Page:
Last Friday, I wrote about four of the most obvious closer sleepers. If I’m looking for the lowest hanging fruit, my eyes are on the Diamondbacks, Twins, White Sox, and Angels. That leaves us with plenty of other low hanging fruit. You’ll just need to overlook some minor blemishes.
In case you need justification to bargain hunt for closers, here’s my cold take on the subject:
Paying full price for saves can make it challenging to build a dominant roster. Closers are among the most inconsistent of baseball assets. Not only do they have the injury and performance risks typically associated with pitchers, but they also have to remain the best reliever on their particular team. A guy like Hector Neris could stay exactly the same – i.e. acceptable but not exceptional – and lose his job.
Last season, 23 relievers had the closer role and then lost it. That’s excluding the handful of players who had the job, lost the job, and later recovered the job. In 2016, 25 closers were booted from the ninth. Only 21 got the ax in 2015. The good news is that many of those guys – like Tyler Clippard – were always meant to be temporary solutions. A handful of struggling teams often account for over half of the demoted closers.
Three teams appear poised to trade their current closer. NFBC ADPs will be noted in parentheses.
We might as well start with the Rays. They’re the most confusing team to handicap at this point on the calendar. Yes, we know they’ll probably trade Alex Colome (117) somewhere – likely to fill a setup role. It will be an open competition as to who fills his shoes – possibly a free agent like Seung-hwan Oh (503) or Tony Watson (655).
Existing options include Andrew Kittredge (673), Ryne Stanek (685), Austin Pruitt (667), and Nathan Eovaldi (578). Clearly, they’re not on anybody’s radar – and for good reason. Kittredge performed well in 2017. In 20 innings, he posted a sub-2.00 ERA even though his 4.20 FIP and 4.25 xFIP were less impressive. Stanek sits 98 to 99 mph with his fastball. He also served up some insane contact splits including just 3.7 percent soft contact and 44.4 percent hard contact. Pruitt is probably a swingman. Eovaldi is returning from Tommy John surgery.
The Royals bullpen could quickly devolve into the same unpredictable mess if they trade both Kelvin Herrera (208) and Brandon Maurer (550). Herrera is definitely the more likely of the two to inspire a decent return. He struggled a bit with home runs early last season. It reads as a fluke to me. Most of his peripherals were consistent with previous years. Acquiring teams probably prefer to view him as a setup man.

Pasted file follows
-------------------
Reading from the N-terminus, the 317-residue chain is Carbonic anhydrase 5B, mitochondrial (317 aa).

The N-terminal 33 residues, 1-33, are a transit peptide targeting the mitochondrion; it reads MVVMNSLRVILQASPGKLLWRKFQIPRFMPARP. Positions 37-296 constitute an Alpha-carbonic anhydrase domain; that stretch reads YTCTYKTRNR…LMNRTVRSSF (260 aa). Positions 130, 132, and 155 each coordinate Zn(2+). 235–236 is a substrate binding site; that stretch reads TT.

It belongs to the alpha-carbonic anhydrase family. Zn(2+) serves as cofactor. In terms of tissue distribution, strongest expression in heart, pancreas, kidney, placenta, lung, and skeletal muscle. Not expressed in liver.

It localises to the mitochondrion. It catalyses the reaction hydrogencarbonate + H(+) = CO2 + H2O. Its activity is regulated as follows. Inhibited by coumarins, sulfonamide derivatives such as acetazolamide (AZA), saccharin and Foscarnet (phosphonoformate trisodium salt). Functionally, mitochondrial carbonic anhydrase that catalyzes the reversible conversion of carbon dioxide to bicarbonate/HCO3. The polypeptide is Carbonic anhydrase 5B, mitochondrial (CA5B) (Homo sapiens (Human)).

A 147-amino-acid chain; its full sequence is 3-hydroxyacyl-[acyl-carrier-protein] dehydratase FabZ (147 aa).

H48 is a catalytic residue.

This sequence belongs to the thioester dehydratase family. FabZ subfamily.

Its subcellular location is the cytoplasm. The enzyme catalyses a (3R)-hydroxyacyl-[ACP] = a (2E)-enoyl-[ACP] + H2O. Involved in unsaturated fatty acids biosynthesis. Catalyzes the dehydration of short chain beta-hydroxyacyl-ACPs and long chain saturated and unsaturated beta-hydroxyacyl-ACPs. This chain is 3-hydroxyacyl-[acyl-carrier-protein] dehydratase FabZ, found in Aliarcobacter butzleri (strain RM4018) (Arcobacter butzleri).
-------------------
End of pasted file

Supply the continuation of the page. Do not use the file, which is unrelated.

If Kansas City does trade Herrera, Maurer is the only option with closer credentials. The former Padre is incredibly frustrating for fantasy owners – kind of like a Kevin Gregg on annoyobolic roids. He has the stuff of a ninth inning guy, but there’s always something wrong. In 2016, he allowed a near-40 percent hard contact rate – something that only happens to terrible pitchers. Last season, he rebounded to cough up below 30 percent hard contact. However, a 26.2 percent line drive rate led to .361 BABIP. His outings could be classified as either very good or disasterpiece so at least he contains his meltdowns rather than spreading the pain. That’s cold comfort to fantasy owners.
The Marlins situation is a tad different. Brad Ziegler (412) is already a placeholder and doesn’t necessarily need to be traded to lose the ninth inning. Kyle Barraclough (315) was a popular sleeper to take the job last year. He’s in the exact same position now – he’s even going several rounds before the Marlins actual closer. Drew Steckenrider (368) is the other potential choice. He’s also gone before Ziegler.
Command is the shortcoming of both relievers. That’s a tad ironic since Ziegler – a command and control guy – is ahead of them on the depth chart. Barraclough regressed in a bad way last year, dropping about 1 mph on his fastball along with losses to his ground ball, strikeout, and swinging strike rates. He continued to walk over 5.00 BB/9. It’s possible for Barraclough to get away with a high walk rate (see Corey Knebel), but it leaves him with very little margin for error.
Steckenrider had a Knebel-like 14.02 K/9 and 4.67 BB/9 in 34.2 innings. My concern with him is that he leans very heavily on his fastball. It’s a good pitch – somewhere in the plus to double-plus range. Unfortunately, his slider and changeup are below average offerings. Without that offspeed weapon, I worry he’ll be quickly overexposed as the closer.
As I did last Friday, let’s end by taking a quick peek at a bonus bullpen that doesn’t quite fit the bucket. The Red Sox fully expect to contend in 2018, yet it’s not hard to see the fissures upon which the roster may crack. If they find themselves drowning as June turns to July, Craig Kimbrel (45) could be shopped. He’s entering the final season of his current contract after a breakout 2017.
Boston has a few options to back fill for Kimbrel like Joe Kelly (651), Matt Barnes (662), and Tyler Thornburg (recovering from 2016 surgery for thoracic outlet syndrome). My favorite is Carson Smith (597). The righty has missed most of the last two seasons for the usual reason pitchers miss two seasons (i.e. a popped UCL). When he returned late in 2017, he appeared to have his typical command and velocity. Smith combines a bowling ball sinker with a frequently used slider. It’s kind of like if you combined Brad Lidge with Alex Claudio.
Remember, even relievers with a long track record of health have over a 25 percent chance to spend some time on the disabled list. Smith doesn’t necessarily need Kimbrel to be traded to earn a couple saves.
You can follow me on twitter @BaseballATeam